OMR for the Internet-of-Things
Open-sourced from IBM, “Eclipse OMR" is enterprise-class runtime technology that delivers high performance without sacrificing versatility or robustness.” Our goal is to enhance the capabilities of OMR for multi-language interoperability (particularly regarding performance and security, and effective exploitation of the parallelism provided by modern hardware) and resource constrained environments (the embedded computing market—including the Internet-of-Things and mobile computing).
Building the runtime technology for a new language to match the capabilities of existing mature languages typically requires tremendous, costly effort, as does building new runtime components from scratch, designed from the outset for reuse. Adding additional language support within an existing mature runtime environment will likely have hampered efficiency due to implementation trade-offs. As an alternative, IBM has reorganized the runtime components of an existing commercial JVM implementation (the IBM Developer’s Kit for Java) to separate the pure Java implementation (Eclipse OpenJ9) from the parts that provide key runtime capabilities. The resulting open-source Eclipse OMR project will provide a runtime technology platform consisting of core components as a toolbox for building language runtimes upon which many of IBM products run, including Websphere, Bluemix and QRadar.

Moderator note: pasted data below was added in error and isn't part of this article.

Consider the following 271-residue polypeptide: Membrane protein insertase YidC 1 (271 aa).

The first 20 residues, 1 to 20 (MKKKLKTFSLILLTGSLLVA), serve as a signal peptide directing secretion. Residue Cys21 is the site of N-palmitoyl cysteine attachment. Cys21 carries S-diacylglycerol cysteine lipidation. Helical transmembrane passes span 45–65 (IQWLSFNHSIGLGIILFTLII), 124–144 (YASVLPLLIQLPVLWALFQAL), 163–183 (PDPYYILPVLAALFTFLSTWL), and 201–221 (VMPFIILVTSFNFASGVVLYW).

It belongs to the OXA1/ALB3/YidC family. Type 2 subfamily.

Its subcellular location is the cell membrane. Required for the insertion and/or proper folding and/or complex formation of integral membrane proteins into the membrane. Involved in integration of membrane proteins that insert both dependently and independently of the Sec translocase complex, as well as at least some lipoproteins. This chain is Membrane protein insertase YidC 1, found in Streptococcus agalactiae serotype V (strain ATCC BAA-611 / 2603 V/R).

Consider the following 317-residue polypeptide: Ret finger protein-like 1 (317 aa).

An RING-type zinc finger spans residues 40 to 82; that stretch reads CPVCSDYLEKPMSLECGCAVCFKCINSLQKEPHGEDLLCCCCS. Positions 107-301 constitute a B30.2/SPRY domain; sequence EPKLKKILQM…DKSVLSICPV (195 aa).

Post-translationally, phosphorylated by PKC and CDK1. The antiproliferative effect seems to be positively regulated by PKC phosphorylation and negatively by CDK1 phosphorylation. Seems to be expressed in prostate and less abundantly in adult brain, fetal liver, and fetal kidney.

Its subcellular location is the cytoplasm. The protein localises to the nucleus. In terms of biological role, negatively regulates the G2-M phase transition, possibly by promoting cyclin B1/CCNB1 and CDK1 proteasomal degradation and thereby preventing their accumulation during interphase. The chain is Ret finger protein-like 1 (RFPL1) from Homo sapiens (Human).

With IBM focused on core functionality, the Centre for Advanced Studies–Atlantic (CAS–Atlantic) will play a key role in developing additional tools to contribute to the development of OMR. CAS–Atlantic will focus on two distinct, but related themes. The first is a port of the Python language to OMR, and then to use it as a testbed to study issues of multi-language interoperability, particularly regarding performance and security, and effective exploitation of the parallelism provided by modern hardware. The second theme is expanding OMR to better perform in resource constrained environments—the embedded computing market—including the Internet-of-Things (IoT) and mobile computing. Particular emphasis will be placed on realtime scheduling, and compilation efficiencies, automated memory management and garbage collection in these constrained environments.
CAS–Atlantic’s collaboration with IBM is engaging five faculty members and roughly 30 students, postdocs, and research assistants.
Themes and Subprojects
Theme 1. Python on OMR
1.1. Interpreter Integration
The goal is to port a Python runtime to OMR. The focus will be on demonstrating the reusability of OMR garbage collection (GC) and just-in-time (JIT) compilation components. Research will be specifically conducted into extending OMR in novel ways to better support Python (or vice-versa) and balancing fast start-up time for scripting applications against good performance for compute-intensive workloads.
1.2. High Performance Language Interoperability